If you live east of the Mississippi river then you have probably had an encounter with a pileated woodpecker whether you realized it or not. The screeching yell from this magnificent bird can not be mistaken because he lets himself be know like no other bird around these parts of the North Carolina mountains, perhaps with the narrow exception of the crow. But when it comes to the pure magnificence of a bird in flight or of a bird defending his own territory, then the crow doesn't come even close to the stature of the pileated woodpecker.
As you can tell, I do love this particular bird and they are evidently in abundance in the woods where I live. If you haven't already seen the short video of my close encounter with one such bird about a month ago then you can see it by clicking here.
Just this morning I was preparing for a Boy Scouting class that would arrive in about 15 minutes when all of a sudden you would have thought that a bloody murder fight was taking place on the mountainside about 100 yards away. Of course I knew that it was just another pileated woodpecker marking his territory. I decided to take a very quick ramble to see if I could spy on the bird since this would be an excellent educational opportunity for my natural science classes.
This sourwood tree was still very alive including healthy bark all the way around it's diameter but the core of the tree did appear to be somewhat hollow. It was also obvious from the healing wounds of the tree around the holes that each succeeding hole moving up the tree was the newest, so this woodpecker just keeps moving up the tree each year. Very interesting I thought.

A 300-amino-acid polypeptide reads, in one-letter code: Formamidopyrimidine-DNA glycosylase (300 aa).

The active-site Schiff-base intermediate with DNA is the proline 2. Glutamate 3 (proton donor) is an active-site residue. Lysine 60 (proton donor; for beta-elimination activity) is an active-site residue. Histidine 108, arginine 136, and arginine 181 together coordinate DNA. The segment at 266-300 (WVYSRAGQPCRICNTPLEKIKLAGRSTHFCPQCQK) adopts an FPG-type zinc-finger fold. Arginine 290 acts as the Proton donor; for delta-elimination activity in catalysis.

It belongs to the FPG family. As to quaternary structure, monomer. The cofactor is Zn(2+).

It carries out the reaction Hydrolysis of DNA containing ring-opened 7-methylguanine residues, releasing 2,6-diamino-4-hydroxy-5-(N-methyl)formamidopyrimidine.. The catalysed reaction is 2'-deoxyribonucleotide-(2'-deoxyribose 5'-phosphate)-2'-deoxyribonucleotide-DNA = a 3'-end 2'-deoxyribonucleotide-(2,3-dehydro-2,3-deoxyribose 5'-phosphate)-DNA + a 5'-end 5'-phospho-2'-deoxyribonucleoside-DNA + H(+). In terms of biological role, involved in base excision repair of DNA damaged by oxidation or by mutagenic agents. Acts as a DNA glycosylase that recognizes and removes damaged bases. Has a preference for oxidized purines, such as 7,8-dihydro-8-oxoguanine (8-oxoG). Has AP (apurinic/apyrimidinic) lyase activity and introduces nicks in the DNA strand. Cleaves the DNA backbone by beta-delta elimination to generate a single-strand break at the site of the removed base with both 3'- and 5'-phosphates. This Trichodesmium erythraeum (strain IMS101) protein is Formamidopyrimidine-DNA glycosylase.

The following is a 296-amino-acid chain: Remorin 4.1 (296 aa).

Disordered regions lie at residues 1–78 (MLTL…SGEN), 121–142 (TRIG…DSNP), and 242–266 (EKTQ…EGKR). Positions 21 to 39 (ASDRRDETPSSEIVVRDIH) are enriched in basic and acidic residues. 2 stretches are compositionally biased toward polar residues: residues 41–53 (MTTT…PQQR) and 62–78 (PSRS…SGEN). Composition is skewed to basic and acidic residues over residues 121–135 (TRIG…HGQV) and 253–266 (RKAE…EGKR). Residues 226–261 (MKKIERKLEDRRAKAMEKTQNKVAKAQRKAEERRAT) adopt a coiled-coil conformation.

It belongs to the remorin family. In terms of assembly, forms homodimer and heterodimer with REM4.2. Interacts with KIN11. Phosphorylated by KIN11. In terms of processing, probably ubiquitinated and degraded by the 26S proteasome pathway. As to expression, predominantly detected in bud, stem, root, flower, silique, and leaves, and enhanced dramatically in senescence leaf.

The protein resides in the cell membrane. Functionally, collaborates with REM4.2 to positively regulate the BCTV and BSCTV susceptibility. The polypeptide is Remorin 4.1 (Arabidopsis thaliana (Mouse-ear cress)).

I researched the mystery further because I was wondering if the woodpecker was looking for food or if this was a nesting tree. According to my research the pileated woodpecker makes a new nesting hole each year and never uses an older one. Also I learned that the transition between winter and spring is when the male woodpecker is cutting the new nesting hole.
With this information and with the physical evidence I'd have to say that this is a nesting tree. The sourwood tree is also very alive and this bird is cutting through solid wood. Most of the trees used for gathering insects are close to dying (or already dead) and the bark is very brittle and thus a prime habitat for the insects that they need to survive. This strong sourwood tree would be a excellent choice for nesting and I will now keep an eye on it for a few months to be sure.
This nesting tree will make an excellent natural science class hike while also providing an excellent opportunity to research and learn more about this magnificent bird. After some initial research and some good teacher guidance, I'm sure that the kids will also reach the same conclusion that I did. Sometimes my students discover even more theories and possibilities that I do when reading a mystery in the forest so I will be anxious about their conclusions.Since our school incorporates experiential education into the curriculum, this will be another great opportunity. Wonderful stories are everywhere in the woods around us if we can only slow down long enough to discover their mystery.
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